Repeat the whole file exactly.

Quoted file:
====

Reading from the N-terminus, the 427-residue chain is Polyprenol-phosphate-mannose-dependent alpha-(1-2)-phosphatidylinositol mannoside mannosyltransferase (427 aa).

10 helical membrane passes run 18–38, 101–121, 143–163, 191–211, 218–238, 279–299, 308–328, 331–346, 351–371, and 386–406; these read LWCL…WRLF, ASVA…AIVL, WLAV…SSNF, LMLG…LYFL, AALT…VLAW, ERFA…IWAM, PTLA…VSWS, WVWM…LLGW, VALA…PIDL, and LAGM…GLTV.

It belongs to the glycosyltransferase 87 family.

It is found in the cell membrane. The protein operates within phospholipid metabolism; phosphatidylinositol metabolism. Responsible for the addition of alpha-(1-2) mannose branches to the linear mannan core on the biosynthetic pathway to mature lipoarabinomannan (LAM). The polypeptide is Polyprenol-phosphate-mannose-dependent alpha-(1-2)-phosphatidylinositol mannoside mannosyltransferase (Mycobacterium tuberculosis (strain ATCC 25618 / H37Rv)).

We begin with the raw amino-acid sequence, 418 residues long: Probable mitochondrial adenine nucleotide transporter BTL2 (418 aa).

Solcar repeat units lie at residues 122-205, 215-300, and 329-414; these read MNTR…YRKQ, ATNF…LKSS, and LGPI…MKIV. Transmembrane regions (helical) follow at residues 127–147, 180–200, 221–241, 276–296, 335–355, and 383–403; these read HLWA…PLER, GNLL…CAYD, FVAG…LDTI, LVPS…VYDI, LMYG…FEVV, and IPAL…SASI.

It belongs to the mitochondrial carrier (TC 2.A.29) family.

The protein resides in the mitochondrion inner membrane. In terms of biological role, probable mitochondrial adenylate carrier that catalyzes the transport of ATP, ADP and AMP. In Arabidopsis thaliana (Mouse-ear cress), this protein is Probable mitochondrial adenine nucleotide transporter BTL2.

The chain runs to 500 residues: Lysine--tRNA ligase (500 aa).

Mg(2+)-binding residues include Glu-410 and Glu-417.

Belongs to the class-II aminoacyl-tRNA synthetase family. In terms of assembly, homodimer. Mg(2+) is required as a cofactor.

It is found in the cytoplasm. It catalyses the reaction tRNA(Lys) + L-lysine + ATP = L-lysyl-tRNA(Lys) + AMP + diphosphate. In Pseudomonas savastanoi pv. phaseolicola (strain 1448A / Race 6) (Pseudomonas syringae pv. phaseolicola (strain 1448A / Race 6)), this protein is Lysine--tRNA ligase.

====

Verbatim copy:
Reading from the N-terminus, the 427-residue chain is Polyprenol-phosphate-mannose-dependent alpha-(1-2)-phosphatidylinositol mannoside mannosyltransferase (427 aa).

10 helical membrane passes run 18–38, 101–121, 143–163, 191–211, 218–238, 279–299, 308–328, 331–346, 351–371, and 386–406; these read LWCL…WRLF, ASVA…AIVL, WLAV…SSNF, LMLG…LYFL, AALT…VLAW, ERFA…IWAM, PTLA…VSWS, WVWM…LLGW, VALA…PIDL, and LAGM…GLTV.

It belongs to the glycosyltransferase 87 family.

It is found in the cell membrane. The protein operates within phospholipid metabolism; phosphatidylinositol metabolism. Responsible for the addition of alpha-(1-2) mannose branches to the linear mannan core on the biosynthetic pathway to mature lipoarabinomannan (LAM). The polypeptide is Polyprenol-phosphate-mannose-dependent alpha-(1-2)-phosphatidylinositol mannoside mannosyltransferase (Mycobacterium tuberculosis (strain ATCC 25618 / H37Rv)).

We begin with the raw amino-acid sequence, 418 residues long: Probable mitochondrial adenine nucleotide transporter BTL2 (418 aa).

Solcar repeat units lie at residues 122-205, 215-300, and 329-414; these read MNTR…YRKQ, ATNF…LKSS, and LGPI…MKIV. Transmembrane regions (helical) follow at residues 127–147, 180–200, 221–241, 276–296, 335–355, and 383–403; these read HLWA…PLER, GNLL…CAYD, FVAG…LDTI, LVPS…VYDI, LMYG…FEVV, and IPAL…SASI.

It belongs to the mitochondrial carrier (TC 2.A.29) family.

The protein resides in the mitochondrion inner membrane. In terms of biological role, probable mitochondrial adenylate carrier that catalyzes the transport of ATP, ADP and AMP. In Arabidopsis thaliana (Mouse-ear cress), this protein is Probable mitochondrial adenine nucleotide transporter BTL2.

The chain runs to 500 residues: Lysine--tRNA ligase (500 aa).

Mg(2+)-binding residues include Glu-410 and Glu-417.

Belongs to the class-II aminoacyl-tRNA synthetase family. In terms of assembly, homodimer. Mg(2+) is required as a cofactor.

It is found in the cytoplasm. It catalyses the reaction tRNA(Lys) + L-lysine + ATP = L-lysyl-tRNA(Lys) + AMP + diphosphate. In Pseudomonas savastanoi pv. phaseolicola (strain 1448A / Race 6) (Pseudomonas syringae pv. phaseolicola (strain 1448A / Race 6)), this protein is Lysine--tRNA ligase.